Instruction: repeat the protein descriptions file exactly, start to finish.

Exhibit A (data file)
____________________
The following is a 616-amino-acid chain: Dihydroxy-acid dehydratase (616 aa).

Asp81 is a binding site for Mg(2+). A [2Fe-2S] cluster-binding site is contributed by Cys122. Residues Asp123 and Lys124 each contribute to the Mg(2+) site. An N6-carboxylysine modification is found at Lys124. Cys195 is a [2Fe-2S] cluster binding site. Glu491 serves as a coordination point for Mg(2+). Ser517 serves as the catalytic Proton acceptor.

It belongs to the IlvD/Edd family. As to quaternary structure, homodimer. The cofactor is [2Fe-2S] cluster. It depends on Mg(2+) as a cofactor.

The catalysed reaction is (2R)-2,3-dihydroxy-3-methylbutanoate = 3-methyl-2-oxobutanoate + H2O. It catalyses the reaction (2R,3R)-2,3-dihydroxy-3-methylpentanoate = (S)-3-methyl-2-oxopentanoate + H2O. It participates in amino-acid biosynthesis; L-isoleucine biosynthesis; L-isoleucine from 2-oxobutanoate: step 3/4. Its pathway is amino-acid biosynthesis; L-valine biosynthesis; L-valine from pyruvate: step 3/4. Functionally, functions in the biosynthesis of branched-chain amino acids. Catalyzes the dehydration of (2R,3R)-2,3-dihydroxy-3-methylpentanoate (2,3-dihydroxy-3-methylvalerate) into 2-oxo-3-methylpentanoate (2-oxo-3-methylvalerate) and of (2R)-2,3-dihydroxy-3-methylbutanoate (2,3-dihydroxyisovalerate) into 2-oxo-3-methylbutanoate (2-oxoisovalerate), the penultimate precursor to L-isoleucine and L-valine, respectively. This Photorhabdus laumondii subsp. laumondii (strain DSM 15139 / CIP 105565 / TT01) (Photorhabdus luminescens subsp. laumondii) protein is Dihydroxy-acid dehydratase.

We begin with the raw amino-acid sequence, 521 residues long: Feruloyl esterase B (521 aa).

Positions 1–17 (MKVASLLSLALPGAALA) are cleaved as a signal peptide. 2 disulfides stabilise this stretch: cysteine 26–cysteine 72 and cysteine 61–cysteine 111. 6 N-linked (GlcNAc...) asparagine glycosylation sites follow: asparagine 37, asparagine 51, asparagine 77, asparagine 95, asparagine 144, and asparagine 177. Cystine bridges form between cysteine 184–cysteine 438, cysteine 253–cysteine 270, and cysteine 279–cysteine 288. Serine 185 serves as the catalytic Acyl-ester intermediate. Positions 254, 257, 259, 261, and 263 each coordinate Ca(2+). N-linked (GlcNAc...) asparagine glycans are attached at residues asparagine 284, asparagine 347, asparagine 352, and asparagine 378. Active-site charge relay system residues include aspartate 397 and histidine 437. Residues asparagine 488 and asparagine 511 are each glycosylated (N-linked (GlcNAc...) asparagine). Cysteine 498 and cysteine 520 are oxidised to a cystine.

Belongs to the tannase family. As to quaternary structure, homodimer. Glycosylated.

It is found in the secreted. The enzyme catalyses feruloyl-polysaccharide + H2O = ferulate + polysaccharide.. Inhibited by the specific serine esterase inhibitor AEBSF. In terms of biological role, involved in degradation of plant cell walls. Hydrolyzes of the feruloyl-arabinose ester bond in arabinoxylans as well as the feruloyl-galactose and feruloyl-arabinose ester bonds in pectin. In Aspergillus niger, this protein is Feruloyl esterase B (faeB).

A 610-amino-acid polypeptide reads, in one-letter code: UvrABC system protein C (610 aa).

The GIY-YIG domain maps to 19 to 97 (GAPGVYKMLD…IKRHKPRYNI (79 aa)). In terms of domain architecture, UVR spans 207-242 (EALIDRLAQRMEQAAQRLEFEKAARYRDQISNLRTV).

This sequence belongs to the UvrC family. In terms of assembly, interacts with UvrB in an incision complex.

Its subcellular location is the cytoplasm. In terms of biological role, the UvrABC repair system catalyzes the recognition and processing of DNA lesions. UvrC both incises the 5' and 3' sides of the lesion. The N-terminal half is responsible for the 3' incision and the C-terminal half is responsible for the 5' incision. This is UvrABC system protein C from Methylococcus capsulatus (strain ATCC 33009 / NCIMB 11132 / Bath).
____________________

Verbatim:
The following is a 616-amino-acid chain: Dihydroxy-acid dehydratase (616 aa).

Asp81 is a binding site for Mg(2+). A [2Fe-2S] cluster-binding site is contributed by Cys122. Residues Asp123 and Lys124 each contribute to the Mg(2+) site. An N6-carboxylysine modification is found at Lys124. Cys195 is a [2Fe-2S] cluster binding site. Glu491 serves as a coordination point for Mg(2+). Ser517 serves as the catalytic Proton acceptor.

It belongs to the IlvD/Edd family. As to quaternary structure, homodimer. The cofactor is [2Fe-2S] cluster. It depends on Mg(2+) as a cofactor.

The catalysed reaction is (2R)-2,3-dihydroxy-3-methylbutanoate = 3-methyl-2-oxobutanoate + H2O. It catalyses the reaction (2R,3R)-2,3-dihydroxy-3-methylpentanoate = (S)-3-methyl-2-oxopentanoate + H2O. It participates in amino-acid biosynthesis; L-isoleucine biosynthesis; L-isoleucine from 2-oxobutanoate: step 3/4. Its pathway is amino-acid biosynthesis; L-valine biosynthesis; L-valine from pyruvate: step 3/4. Functionally, functions in the biosynthesis of branched-chain amino acids. Catalyzes the dehydration of (2R,3R)-2,3-dihydroxy-3-methylpentanoate (2,3-dihydroxy-3-methylvalerate) into 2-oxo-3-methylpentanoate (2-oxo-3-methylvalerate) and of (2R)-2,3-dihydroxy-3-methylbutanoate (2,3-dihydroxyisovalerate) into 2-oxo-3-methylbutanoate (2-oxoisovalerate), the penultimate precursor to L-isoleucine and L-valine, respectively. This Photorhabdus laumondii subsp. laumondii (strain DSM 15139 / CIP 105565 / TT01) (Photorhabdus luminescens subsp. laumondii) protein is Dihydroxy-acid dehydratase.

We begin with the raw amino-acid sequence, 521 residues long: Feruloyl esterase B (521 aa).

Positions 1–17 (MKVASLLSLALPGAALA) are cleaved as a signal peptide. 2 disulfides stabilise this stretch: cysteine 26–cysteine 72 and cysteine 61–cysteine 111. 6 N-linked (GlcNAc...) asparagine glycosylation sites follow: asparagine 37, asparagine 51, asparagine 77, asparagine 95, asparagine 144, and asparagine 177. Cystine bridges form between cysteine 184–cysteine 438, cysteine 253–cysteine 270, and cysteine 279–cysteine 288. Serine 185 serves as the catalytic Acyl-ester intermediate. Positions 254, 257, 259, 261, and 263 each coordinate Ca(2+). N-linked (GlcNAc...) asparagine glycans are attached at residues asparagine 284, asparagine 347, asparagine 352, and asparagine 378. Active-site charge relay system residues include aspartate 397 and histidine 437. Residues asparagine 488 and asparagine 511 are each glycosylated (N-linked (GlcNAc...) asparagine). Cysteine 498 and cysteine 520 are oxidised to a cystine.

Belongs to the tannase family. As to quaternary structure, homodimer. Glycosylated.

It is found in the secreted. The enzyme catalyses feruloyl-polysaccharide + H2O = ferulate + polysaccharide.. Inhibited by the specific serine esterase inhibitor AEBSF. In terms of biological role, involved in degradation of plant cell walls. Hydrolyzes of the feruloyl-arabinose ester bond in arabinoxylans as well as the feruloyl-galactose and feruloyl-arabinose ester bonds in pectin. In Aspergillus niger, this protein is Feruloyl esterase B (faeB).

A 610-amino-acid polypeptide reads, in one-letter code: UvrABC system protein C (610 aa).

The GIY-YIG domain maps to 19 to 97 (GAPGVYKMLD…IKRHKPRYNI (79 aa)). In terms of domain architecture, UVR spans 207-242 (EALIDRLAQRMEQAAQRLEFEKAARYRDQISNLRTV).

This sequence belongs to the UvrC family. In terms of assembly, interacts with UvrB in an incision complex.

Its subcellular location is the cytoplasm. In terms of biological role, the UvrABC repair system catalyzes the recognition and processing of DNA lesions. UvrC both incises the 5' and 3' sides of the lesion. The N-terminal half is responsible for the 3' incision and the C-terminal half is responsible for the 5' incision. This is UvrABC system protein C from Methylococcus capsulatus (strain ATCC 33009 / NCIMB 11132 / Bath).